“They've done a fantastic job here. The facilities on shore and everything is just great. And the starts and race management have been fantastic. It's just a shame we are sailing so far away, several miles out on a one way track. Whatever order you start off from the pin is pretty well the order we have rounded the top mark in. PJ had a great day today and I just need a day like that tomorrow to get myself back into contention. I can definitely do it. My pace is pretty good. If it's a one way track you just have to fight for the pin and you actually have take a few risks in my position.”

A fourth and a fifth leaves Nirkko in seventh place just 14 points off the medals. “In the first race I didn't get a very good start so I had to tack away behind the whole fleet, so I was on the wrong side and struggled on the first upwind. After that I eased the clutch and just let it go. The reach and the first downwind were good. Nothing much happened on the second upwind but the second downwind was excellent. I think I got better pressure and was a bit more on the inside inside.” Nirkko went from 11th to fourth on the run, after rounding the top mark 21st.

“In the second race I stared second boat from the pin. Jonas has trouble getting past the pin and I got slowed by it and then Rafa came rolling over both of us. But then I just eased the travelled and footed under them and banged the left corner and came back with good speed and rounded fifth and managed to keep that.”

“Tomorrow it's quite tight. I will try to close the gap to third. It looks like Jonas and Ben are gone but I believe there are still a couple of guys that could have a difficult day tomorrow, but I need to sail a good day. After tomorrow I want to be within reach of the bronze medal and I think it's possible.”

Høgh-Christensen's lead has dropped from 10 points to just three points but he remains optimistic. “I got a good start but unfortunately the Polish guy started on top of me and he was over the line and that ruined my start. I wanted to go left and I had a good lane but I had to tack off because of the Polish and that ruined the first beat for me. I got up to fifth at the top mark and caught up with the front guys on the reach and then in one moment of not being on top of the boat, I flipped to windward. It was one of the expensive ones. Then there was a lot of catching up. I really pushed hard and caught up a lot so happy to get back to eighth.”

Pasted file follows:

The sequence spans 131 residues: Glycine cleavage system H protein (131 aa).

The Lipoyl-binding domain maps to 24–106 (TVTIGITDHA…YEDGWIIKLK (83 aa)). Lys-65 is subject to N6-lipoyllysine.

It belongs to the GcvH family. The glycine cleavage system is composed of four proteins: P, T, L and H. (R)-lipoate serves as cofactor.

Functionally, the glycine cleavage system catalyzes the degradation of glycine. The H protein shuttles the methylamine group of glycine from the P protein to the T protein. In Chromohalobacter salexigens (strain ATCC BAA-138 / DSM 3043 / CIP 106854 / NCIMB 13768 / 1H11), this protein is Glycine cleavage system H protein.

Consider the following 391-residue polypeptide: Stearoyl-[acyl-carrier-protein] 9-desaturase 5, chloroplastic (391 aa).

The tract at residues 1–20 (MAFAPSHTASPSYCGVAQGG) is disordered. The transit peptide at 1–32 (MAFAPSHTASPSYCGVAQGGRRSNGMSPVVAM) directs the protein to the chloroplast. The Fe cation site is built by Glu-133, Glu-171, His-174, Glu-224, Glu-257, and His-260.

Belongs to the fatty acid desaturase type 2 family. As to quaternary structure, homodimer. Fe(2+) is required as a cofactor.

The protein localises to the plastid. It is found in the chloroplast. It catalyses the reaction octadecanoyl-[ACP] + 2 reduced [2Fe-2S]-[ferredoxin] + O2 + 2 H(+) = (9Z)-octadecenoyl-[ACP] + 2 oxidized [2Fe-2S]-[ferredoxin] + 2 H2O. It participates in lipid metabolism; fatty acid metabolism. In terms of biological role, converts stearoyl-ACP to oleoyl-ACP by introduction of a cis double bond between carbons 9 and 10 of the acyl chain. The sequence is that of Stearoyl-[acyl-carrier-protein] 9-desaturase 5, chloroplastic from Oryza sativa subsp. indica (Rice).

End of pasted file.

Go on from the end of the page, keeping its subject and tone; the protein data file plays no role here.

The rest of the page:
“In the second race I did what I wanted, and got the start I wanted at the right end and had a good lane. I didn't sail a good second run and lost PJ and Ben, which wasn't very good. It was down to speed and lack of pressure. Ben sat on me quite a lot so there were times when I didn't have much pressure. Then I had two bad waves.”

“Tomorrow I need to get two good races in, and do what we've done for the past four days. I think I’ve sailed well and done what I've wanted to do. I was a bit unlucky today.”

Was it nerves today? “I don't think I was more nervous this morning that any other day. But you're always a bit nervous at the Olympics. We have a very detailed plan from when we wake up to when we go to bed and we've been following that plan and it seems to work and it takes a lot of the pressure off.”

There is one more day of the opening series left before Sunday's double points non-discardable medal race. Today was proof, if we needed it, that it will be a fight all the way to the finish.

Ainslie was more aggressive today, appeared to be faster upwind, made fewer mistakes and was blisteringly fast downwind. He seems to have overcome the lacklustre performance of the first three days and refocussed on the job in hand. Høgh-Christensen by contrast made several mistakes and the capsize in race seven may hang over him in the days that remain. Two more opening series races remain and today's change in fortunes has set up a thrilling match between these two amazing sailors. We can't wait.